Bracketing is a useful way to get the shot you want in camera, without recourse to editing in software. Matt Golowczynski explains the principle and discusses when you should activate the feature. For more tips and advice follow us on: Twitter https://twitter.com/wextweets Facebook https://www.facebook.com/wexphotographic Google+ https://plus.google.com/+wexphotographic or check out our blog at http://www.wexphotographic.com/blog/
Learn More! https://cr8.lv/Photography-Fundamentals-Exposure-Bracketing This is a lesson from John Greengo's Fundamentals of Photography, an in-depth class about the technical basics of photography and cameras. Watch the free preview or get full on-demand access plus bonus materials here! 👉 https://cr8.lv/Photography-Fundamentals-Exposure-Bracketing Visit us online or via our mobile app to access classes on our tailored channels including • Photo & Video • Art & Design • Business & Life • Music & Audio • Craft & Maker 👉 http://bit.ly/Go_to_CL ------- ABOUT US ------- CreativeLive is about providing the tools that help creators make the most of their innate talents through online access to quality educational classes & resources. We blaze paths and tailor content for the creative in you, encourage independent thinking and exploration - join the conversation & be sure to follow us on social: ✔ http://Facebook.com/CreativeLive ✔ http://Instagram/CreativeLive ✔ http://Twitter.com/CreativeLive ✔ http://Pinterest.com/CreativeLive ➕Watch on the go on our App! Get it here 👉 cr8.lv/AppStore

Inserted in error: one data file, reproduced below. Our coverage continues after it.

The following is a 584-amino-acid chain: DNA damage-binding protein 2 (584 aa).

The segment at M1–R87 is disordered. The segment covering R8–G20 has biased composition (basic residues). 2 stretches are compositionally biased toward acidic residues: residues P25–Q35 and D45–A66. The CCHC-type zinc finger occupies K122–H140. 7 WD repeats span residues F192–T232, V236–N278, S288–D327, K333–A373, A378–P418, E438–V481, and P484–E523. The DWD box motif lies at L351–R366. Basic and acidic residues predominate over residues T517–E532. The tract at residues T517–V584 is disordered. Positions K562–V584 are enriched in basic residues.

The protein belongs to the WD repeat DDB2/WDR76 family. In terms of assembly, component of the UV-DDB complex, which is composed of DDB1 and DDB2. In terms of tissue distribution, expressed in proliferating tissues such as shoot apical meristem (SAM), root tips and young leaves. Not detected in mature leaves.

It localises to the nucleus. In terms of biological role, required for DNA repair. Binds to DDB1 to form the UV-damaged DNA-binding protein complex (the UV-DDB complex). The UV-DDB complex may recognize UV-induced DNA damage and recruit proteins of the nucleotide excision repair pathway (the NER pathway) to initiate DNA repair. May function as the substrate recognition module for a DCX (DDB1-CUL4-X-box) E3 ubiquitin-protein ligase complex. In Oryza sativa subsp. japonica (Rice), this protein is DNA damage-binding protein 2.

http://www.adorama.com In this episode, Mark Wallace shows you how to use your camera's built in auto exposure bracketing feature. Auto exposure bracketing can be used when you're uncertain of your exposure or when you're creating HDR images. Mark also explains the pitfalls of using AEB in shutter priority mode. Related Products: Canon EOS-5D Mark III Digital SLR Camera Body http://www.adorama.com/ICA5DM3A.html?KBID=65140&utm_source=youtube&utm_medium=social&utm_content=video&utm_campaign=Auto%20Exposure%20Bracketing%20%3A%20Exploring%20Photography%20with%20Mark%20Wallace%20%3A%20Adorama%20Photography%20TV Canon PowerShot G16 Compact Digital Camera http://www.adorama.com/ICAG16.html?utm_source=youtube&utm_medium=social&utm_content=video&utm_campaign=Auto%20Exposure%20Bracketing%20%3A%20Exploring%20Photography%20with%20Mark%20Wallace%20%3A%20Adorama%20Photography%20TV Benro Travel Angel II Carbon Fiber Tripod http://www.adorama.com/BEC1682TV1.html?KBID=65140&utm_source=youtube&utm_medium=social&utm_content=video&utm_campaign=Auto%20Exposure%20Bracketing%20%3A%20Exploring%20Photography%20with%20Mark%20Wallace%20%3A%20Adorama%20Photography%20TV Canon EF 24-70mm f/2.8L II http://www.adorama.com/CA2470.html?KBID=65140&utm_source=youtube&utm_medium=social&utm_content=video&utm_campaign=Auto%20Exposure%20Bracketing%20%3A%20Exploring%20Photography%20with%20Mark%20Wallace%20%3A%20Adorama%20Photography%20TV Adobe Lightroom 5 http://www.adorama.com/DSW3588932.html?KBID=65140&utm_source=youtube&utm_medium=social&utm_content=video&utm_campaign=Auto%20Exposure%20Bracketing%20%3A%20Exploring%20Photography%20with%20Mark%20Wallace%20%3A%20Adorama%20Photography%20TV Tenba Shootout 24L Backpack http://www.adorama.com/TBSOBP24LBK.html?KBID=6514&utm_source=youtube&utm_medium=social&utm_content=video&utm_campaign=Auto%20Exposure%20Bracketing%20%3A%20Exploring%20Photography%20with%20Mark%20Wallace%20%3A%20Adorama%20Photography%20TV Check out Adorama's latest contest here for great prizes!: http://www.adorama.com/AdoramaU If you have questions, share them with us at: firstname.lastname@example.org